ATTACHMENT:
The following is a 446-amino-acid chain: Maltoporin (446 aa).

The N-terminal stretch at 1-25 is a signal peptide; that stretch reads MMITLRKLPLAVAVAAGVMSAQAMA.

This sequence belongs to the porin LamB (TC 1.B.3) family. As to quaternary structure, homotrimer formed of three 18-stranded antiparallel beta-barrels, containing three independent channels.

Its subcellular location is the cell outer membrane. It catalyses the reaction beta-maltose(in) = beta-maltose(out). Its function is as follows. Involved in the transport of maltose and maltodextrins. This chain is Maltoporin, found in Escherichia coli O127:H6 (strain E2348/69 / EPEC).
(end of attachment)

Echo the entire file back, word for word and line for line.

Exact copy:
The following is a 446-amino-acid chain: Maltoporin (446 aa).

The N-terminal stretch at 1-25 is a signal peptide; that stretch reads MMITLRKLPLAVAVAAGVMSAQAMA.

This sequence belongs to the porin LamB (TC 1.B.3) family. As to quaternary structure, homotrimer formed of three 18-stranded antiparallel beta-barrels, containing three independent channels.

Its subcellular location is the cell outer membrane. It catalyses the reaction beta-maltose(in) = beta-maltose(out). Its function is as follows. Involved in the transport of maltose and maltodextrins. This chain is Maltoporin, found in Escherichia coli O127:H6 (strain E2348/69 / EPEC).